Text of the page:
Your Child Disagrees with You… Now What?

Posted by Bryan Smith, Boys Town Press Author and Elementary School Counselor on Jan 20th 2023

If your children are anything like mine, you know that from time to time (and some days it definitely feels like ALL THE TIME), they are going to disagree with you. When that happens, how tolerant are you? Do you try to hear them out, or do you immediately shut them down? Can you engage in a give-and-take dialogue, or do you fall into the trap of a lose-lose shout fest?

Moms and dads who adhere to a more authoritarian, my-way-or-the-highway parenting philosophy may have little patience for a child’s verbal pushback. Conversely, those who embrace a more permissive, hands-off parenting approach may be quick to give in or give up.

Wherever you fall on the parenting-style spectrum, when your child challenges you, don’t run from it, ignore it, or try to suppress it. If you can, embrace it. Yes, some days you may feel annoyed or disrespected, but try to reframe your thinking. See disagreements as opportunities to teach, learn, and grow… for both you and your child.

Blonde mother and her brown-haired son sitting on a bench outside talking. Son has arms crossed and is frowning.

Conflict can be healthy.

There will certainly be some disagreements where no compromise can, or should, be made, such as issues involving your child’s physical and emotional safety and well-being, or anything that violates your family’s values and beliefs. But the everyday disagreements about bedtimes, schoolwork, friends, chores, screen time, family meals, extracurriculars, and whatnot can be opportunities for cooperation and compromise rather than control.

When our kids disagree with us, they are speaking up for themselves, thinking for themselves, and showing greater independence. Those are great attributes and skills, which need to be nurtured and encouraged. The key is, however, making sure they understand how to disagree and handle conflict in ways that are healthy, appropriate, and, ultimately, constructive.

So how can a parent or caregiver do that?

Consequences can be motivating.

Kids, being kids, will provide all sorts of moments where you can practice and reinforce the skills of compromising, listening, and disagreeing appropriately. Take my boys, for example. They love their gaming devices. When they’re told to stop playing, even if it’s only for a brief pause, they can get annoyed and talk back or they might flip on their “Ignore Dad Switch.” That’s when I tell myself to take a deep breath, relax, and teach.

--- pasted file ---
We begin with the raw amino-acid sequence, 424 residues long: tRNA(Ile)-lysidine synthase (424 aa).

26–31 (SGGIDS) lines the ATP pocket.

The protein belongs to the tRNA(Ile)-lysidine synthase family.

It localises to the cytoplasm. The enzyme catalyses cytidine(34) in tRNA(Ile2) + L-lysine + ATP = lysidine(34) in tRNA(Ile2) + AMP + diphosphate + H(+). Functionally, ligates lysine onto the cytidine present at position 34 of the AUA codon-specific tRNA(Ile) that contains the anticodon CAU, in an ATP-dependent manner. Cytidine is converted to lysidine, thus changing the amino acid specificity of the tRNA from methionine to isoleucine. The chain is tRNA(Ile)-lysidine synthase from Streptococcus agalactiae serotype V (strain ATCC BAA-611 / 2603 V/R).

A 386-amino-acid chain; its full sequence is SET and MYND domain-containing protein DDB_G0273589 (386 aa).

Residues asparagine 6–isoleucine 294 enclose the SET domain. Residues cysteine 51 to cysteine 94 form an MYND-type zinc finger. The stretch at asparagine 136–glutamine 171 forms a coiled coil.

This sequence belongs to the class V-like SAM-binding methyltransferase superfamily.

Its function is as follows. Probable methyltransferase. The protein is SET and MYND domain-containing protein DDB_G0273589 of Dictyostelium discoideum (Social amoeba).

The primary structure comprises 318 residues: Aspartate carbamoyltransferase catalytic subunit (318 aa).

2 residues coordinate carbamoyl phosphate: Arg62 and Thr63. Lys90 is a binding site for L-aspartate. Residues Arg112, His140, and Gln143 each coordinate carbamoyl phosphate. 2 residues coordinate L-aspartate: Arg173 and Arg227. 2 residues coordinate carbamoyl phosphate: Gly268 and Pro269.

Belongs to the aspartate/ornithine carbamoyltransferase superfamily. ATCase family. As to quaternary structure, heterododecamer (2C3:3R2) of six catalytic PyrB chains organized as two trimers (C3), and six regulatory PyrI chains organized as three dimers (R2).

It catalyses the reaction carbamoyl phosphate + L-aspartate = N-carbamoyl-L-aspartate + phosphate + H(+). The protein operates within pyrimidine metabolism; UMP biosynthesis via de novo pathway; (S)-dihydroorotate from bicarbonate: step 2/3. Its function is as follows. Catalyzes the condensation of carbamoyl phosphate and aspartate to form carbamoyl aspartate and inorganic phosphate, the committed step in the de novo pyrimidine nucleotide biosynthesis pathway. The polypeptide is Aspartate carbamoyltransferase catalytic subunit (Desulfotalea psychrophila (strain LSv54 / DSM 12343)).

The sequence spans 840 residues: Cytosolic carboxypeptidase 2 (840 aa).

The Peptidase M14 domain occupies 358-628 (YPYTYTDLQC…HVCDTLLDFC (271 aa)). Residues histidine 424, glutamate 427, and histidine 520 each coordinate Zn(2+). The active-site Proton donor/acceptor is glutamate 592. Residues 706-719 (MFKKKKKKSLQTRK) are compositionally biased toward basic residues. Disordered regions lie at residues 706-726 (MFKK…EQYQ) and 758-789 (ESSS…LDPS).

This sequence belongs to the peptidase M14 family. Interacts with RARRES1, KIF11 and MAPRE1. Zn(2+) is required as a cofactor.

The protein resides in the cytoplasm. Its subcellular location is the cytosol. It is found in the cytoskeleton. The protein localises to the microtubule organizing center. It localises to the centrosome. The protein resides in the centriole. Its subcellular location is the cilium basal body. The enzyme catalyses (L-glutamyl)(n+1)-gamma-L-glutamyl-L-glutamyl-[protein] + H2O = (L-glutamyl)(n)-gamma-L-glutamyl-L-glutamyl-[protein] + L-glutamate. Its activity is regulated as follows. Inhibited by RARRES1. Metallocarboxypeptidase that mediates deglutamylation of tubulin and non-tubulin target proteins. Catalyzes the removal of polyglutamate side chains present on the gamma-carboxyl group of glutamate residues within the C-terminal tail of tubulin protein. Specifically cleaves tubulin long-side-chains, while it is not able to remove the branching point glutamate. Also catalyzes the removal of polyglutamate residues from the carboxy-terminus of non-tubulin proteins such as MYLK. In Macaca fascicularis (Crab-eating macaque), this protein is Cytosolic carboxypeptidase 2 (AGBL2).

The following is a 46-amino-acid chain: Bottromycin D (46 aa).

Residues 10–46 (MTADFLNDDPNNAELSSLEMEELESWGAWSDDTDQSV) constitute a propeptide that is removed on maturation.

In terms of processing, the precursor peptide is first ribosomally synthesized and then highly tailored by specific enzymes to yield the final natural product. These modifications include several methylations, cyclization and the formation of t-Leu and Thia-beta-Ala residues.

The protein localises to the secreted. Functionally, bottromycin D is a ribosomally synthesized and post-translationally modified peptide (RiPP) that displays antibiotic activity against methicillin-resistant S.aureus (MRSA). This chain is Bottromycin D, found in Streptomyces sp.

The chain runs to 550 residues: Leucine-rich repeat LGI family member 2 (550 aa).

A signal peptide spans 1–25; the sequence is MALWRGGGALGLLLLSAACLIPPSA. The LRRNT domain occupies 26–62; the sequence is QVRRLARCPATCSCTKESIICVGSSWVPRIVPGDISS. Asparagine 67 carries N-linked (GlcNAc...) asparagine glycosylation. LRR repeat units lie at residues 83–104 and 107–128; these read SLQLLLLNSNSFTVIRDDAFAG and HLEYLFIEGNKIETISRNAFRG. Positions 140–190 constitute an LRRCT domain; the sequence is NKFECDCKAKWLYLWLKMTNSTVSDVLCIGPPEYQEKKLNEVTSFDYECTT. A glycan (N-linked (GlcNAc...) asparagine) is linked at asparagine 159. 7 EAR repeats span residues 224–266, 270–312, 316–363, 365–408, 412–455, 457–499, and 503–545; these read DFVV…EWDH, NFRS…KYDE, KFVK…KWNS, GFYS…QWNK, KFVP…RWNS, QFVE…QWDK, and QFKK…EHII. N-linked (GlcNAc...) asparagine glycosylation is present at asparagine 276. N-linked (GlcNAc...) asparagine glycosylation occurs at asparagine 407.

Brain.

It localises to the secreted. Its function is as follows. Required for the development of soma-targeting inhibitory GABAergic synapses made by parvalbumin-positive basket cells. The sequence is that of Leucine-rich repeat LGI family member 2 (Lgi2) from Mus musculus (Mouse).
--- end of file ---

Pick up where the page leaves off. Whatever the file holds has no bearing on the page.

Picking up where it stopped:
When I have my emotions in-check, I try to say something like, “I can see you’re having a lot of fun, but I need you to get this done. I’ll let you play for five [or 15] more minutes, but then it’s time to unplug.” Usually, that’s the winning ticket. However, on occasion, they will try to push for an extra 30 minutes or some other reward. Depending on what has to get done and how long they’ve already been playing, I may engage in a bit of negotiation. When I do that, and we can come to an agreement, then I set a timer. This helps set my boys up for success because when they hear the buzzer go off, they know the extra time they agreed to is up and their game must end.

If they choose to ignore the timer, they are not living up to our agreement and there are consequences. Two that have proven quite effective involve putting more restrictions on when they can play and how long they can play their gaming devices.

When my wife and I first used those consequences, the boys got so upset we had to send them to their rooms to calm down. But they learned a valuable lesson. Now, they understand that when they disagree with a request or an instruction, they will make the situation much worse (losing access to things they enjoy) if they get mad, ignore us, or don’t follow through. But if they can listen, communicate calmly and honestly, and be respectful, they won’t lose access to their gaming devices. (They might even earn more playing time!)

Consistency is key.

Helping kids learn how to disagree appropriately requires time, patience, and practice. It’s not a skill they can acquire in a day or even a week. But with consistent teaching and modeling, they will eventually learn to use the skill independently. When they do, they set themselves up to have more success and better relationships at home and in school. And that’s what every parent wants to see.

You can find more information and insight into helping your kids learn healthier ways to deal with conflict and disagreements, including the specific behavioral steps to disagreeing appropriately, by checking out my latest storybook, That’s Wrong! It includes an entire page of tips written just for parents. You can also visit Boys Town Parenting to download a useful parenting guide that has expert advice for anyone raising toddlers, teens, and every age in between!

Bryan Smith is a school counselor and an award-winning children’s author whose writings include four storybook series: Stepping Up Social SkillsExecutive FUNctionWithout Limits, and Social Strategies. You can follow Bryan on Facebook and Twitter.